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GALEBON 0.4MG PROLONGED-RELEASE CAPSULES
Active substance(s): TAMSULOSIN HYDROCHLORIDE / TAMSULOSIN HYDROCHLORIDE / TAMSULOSIN HYDROCHLORIDE
Galebon 0.4 mg prolonged-release capsules, hard
Read all of this leaflet carefully before you start taking this medicine because it contains important information for you.
• Keep this leaflet. You may need to read it again.
• If you have any further questions, ask your doctor or pharmacist.
• This medicine has been prescribed for you only. Do not pass it on to others. It may harm them, even if their signs of illness are the same as yours.
• If you get any side effects, talk to your doctor or pharmacist. This includes any possible side effects not listed in this leaflet. See section 4.
What is in this leaflet
1. What Galebon 0.4 mg prolonged-release capsules, hard (referred as Galebon throughout the remainder of this leaflet) is and what it is used for
2. What you need to know before you take Galebon
3. How to take Galebon
4. Possible side effects
5. How to store Galebon
6. Contents of the pack and other information
1. WHAT GALEBON IS AND WHAT IT IS USED FOR
The active ingredient in Galebon is tamsulosin hydrochloride. This is a selective alpha1A/1D-adrenoceptor antagonist. It reduces tension of the smooth muscles in the prostate
and the urethra, enabling urine to pass more readily through the urethra and facilitating urination. In addition, it diminishes sensations of urge.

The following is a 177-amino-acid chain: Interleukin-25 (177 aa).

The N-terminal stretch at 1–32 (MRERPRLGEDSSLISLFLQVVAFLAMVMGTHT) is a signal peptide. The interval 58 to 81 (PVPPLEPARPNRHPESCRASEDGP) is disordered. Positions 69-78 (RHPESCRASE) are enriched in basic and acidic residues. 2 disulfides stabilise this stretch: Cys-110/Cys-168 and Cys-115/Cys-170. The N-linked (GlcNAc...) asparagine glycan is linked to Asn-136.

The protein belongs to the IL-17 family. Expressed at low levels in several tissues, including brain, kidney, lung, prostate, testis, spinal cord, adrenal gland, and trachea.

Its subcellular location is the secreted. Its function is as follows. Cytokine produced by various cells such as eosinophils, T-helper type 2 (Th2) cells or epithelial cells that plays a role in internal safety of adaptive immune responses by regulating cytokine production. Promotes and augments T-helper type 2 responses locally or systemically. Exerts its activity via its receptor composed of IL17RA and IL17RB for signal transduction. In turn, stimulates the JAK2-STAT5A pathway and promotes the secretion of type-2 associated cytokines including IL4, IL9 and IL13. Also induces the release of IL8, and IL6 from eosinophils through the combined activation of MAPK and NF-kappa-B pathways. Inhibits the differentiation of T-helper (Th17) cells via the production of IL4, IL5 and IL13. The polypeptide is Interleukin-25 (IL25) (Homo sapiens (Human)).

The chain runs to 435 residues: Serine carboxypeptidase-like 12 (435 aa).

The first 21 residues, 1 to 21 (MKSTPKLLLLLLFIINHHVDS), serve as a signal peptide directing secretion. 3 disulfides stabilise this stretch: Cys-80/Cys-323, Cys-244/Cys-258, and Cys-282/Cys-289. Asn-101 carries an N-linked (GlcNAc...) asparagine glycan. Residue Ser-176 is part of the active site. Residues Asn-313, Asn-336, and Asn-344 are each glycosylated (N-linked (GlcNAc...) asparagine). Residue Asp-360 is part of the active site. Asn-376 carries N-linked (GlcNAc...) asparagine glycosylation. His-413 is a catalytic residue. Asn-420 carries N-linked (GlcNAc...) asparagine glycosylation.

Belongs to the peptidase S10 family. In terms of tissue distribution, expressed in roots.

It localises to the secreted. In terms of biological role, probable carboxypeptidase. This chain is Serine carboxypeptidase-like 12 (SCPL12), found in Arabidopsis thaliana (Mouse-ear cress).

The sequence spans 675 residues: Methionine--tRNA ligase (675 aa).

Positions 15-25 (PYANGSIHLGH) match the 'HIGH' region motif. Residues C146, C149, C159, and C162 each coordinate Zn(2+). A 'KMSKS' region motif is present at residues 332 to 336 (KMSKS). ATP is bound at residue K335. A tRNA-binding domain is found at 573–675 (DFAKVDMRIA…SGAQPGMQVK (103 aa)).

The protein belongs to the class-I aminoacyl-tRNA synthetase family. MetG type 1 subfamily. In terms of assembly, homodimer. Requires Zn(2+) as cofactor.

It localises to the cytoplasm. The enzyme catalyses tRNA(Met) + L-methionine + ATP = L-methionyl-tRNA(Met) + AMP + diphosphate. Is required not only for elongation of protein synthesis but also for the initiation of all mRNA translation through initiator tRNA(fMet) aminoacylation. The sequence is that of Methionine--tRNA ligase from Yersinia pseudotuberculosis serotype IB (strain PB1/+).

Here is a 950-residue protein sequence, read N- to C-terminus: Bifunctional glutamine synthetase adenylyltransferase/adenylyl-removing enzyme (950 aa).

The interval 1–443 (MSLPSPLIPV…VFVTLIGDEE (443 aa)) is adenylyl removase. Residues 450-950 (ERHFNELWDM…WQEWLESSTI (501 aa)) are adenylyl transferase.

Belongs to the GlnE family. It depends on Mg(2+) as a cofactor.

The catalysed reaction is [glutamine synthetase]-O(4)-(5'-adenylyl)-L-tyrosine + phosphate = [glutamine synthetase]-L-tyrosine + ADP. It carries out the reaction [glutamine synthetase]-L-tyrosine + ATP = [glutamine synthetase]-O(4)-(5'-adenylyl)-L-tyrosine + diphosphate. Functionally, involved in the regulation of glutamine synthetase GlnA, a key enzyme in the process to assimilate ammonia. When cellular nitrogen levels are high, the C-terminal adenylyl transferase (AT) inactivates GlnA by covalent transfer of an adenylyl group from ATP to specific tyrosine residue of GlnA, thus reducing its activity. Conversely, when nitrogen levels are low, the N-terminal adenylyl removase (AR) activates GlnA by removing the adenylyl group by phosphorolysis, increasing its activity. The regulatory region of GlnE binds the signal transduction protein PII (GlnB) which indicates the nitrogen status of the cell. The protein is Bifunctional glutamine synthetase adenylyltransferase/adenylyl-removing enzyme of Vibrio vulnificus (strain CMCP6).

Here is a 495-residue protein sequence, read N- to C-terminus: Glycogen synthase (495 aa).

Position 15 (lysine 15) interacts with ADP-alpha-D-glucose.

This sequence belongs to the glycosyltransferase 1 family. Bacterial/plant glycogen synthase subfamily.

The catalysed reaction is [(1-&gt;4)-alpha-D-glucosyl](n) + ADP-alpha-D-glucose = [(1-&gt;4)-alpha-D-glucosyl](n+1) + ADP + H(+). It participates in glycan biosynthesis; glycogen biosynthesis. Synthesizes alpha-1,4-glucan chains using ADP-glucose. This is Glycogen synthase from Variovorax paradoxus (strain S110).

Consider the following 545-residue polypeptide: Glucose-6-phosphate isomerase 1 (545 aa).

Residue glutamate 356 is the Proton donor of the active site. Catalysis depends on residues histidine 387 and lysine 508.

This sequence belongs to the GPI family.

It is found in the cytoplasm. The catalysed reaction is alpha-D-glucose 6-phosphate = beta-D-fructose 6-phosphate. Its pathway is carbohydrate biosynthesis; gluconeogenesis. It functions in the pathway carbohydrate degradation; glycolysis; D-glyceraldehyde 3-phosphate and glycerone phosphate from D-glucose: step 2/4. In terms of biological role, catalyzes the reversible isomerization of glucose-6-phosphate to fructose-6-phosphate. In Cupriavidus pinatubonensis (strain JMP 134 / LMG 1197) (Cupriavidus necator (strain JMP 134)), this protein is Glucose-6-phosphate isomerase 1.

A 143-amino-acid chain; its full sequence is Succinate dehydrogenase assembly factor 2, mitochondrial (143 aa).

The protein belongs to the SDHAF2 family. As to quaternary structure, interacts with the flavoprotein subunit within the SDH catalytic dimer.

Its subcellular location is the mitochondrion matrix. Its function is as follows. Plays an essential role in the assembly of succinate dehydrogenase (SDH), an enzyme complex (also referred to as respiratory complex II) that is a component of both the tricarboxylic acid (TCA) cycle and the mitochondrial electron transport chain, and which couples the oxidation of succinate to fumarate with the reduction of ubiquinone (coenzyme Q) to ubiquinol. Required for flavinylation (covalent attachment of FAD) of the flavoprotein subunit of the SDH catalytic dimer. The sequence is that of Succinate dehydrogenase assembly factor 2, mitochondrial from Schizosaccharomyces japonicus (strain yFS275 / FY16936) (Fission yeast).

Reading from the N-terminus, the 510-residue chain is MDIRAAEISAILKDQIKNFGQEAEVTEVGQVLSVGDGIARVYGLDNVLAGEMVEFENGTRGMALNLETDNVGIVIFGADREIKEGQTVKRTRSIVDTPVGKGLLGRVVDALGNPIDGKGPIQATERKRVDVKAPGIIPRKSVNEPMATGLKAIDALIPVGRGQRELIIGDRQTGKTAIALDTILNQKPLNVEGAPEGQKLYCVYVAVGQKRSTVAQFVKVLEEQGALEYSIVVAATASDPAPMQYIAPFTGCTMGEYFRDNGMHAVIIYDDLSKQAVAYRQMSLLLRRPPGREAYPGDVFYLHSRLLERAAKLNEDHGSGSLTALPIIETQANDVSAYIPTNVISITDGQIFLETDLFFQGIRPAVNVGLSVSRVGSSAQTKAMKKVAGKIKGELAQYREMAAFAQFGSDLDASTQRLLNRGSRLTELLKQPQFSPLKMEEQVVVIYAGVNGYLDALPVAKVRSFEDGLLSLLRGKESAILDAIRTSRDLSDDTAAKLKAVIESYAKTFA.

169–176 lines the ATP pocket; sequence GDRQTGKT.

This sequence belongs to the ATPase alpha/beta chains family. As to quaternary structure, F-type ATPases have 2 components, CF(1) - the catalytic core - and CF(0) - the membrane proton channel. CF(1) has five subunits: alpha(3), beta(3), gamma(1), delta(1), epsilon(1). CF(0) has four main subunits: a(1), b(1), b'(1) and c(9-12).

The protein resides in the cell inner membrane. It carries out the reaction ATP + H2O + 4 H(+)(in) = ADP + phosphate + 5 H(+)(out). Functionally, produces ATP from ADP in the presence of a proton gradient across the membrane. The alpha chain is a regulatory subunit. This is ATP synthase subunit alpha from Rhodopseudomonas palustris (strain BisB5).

Galebon is used in men for the treatment of the complaints of the lower urinary tract associated with an enlarged prostate (benign prostatic hyperplasia). These complaints
may include difficulty urinating (poor stream), dribbling, urgency and having to urinate frequently at night as well as during the day.
2. What you need to know before you take Galebon
Do not take Galebon:
• If you are allergic to tamsulosin hydrochloride or any of the other ingredients of this medicine (listed in section 6). Hypersensitivity may present as sudden local swelling of
soft tissues of the body (e.g. the throat or tongue), difficult breathing and/or itching and rash (angioedema).
• If you have severe liver insufficiency.
• If you suffer from fainting due to reduced blood pressure when changing posture (going to sit or stand up).
Warnings and precautions
Talk to your doctor or pharmacist before taking Galebon.
• Periodic medical examinations are necessary to monitor the development of the condition you are being treated for.
• Rarely, fainting can occur during the use of tamsulosin, as with other medicinal products of this type. At the first signs of dizziness or weakness you should sit or lie down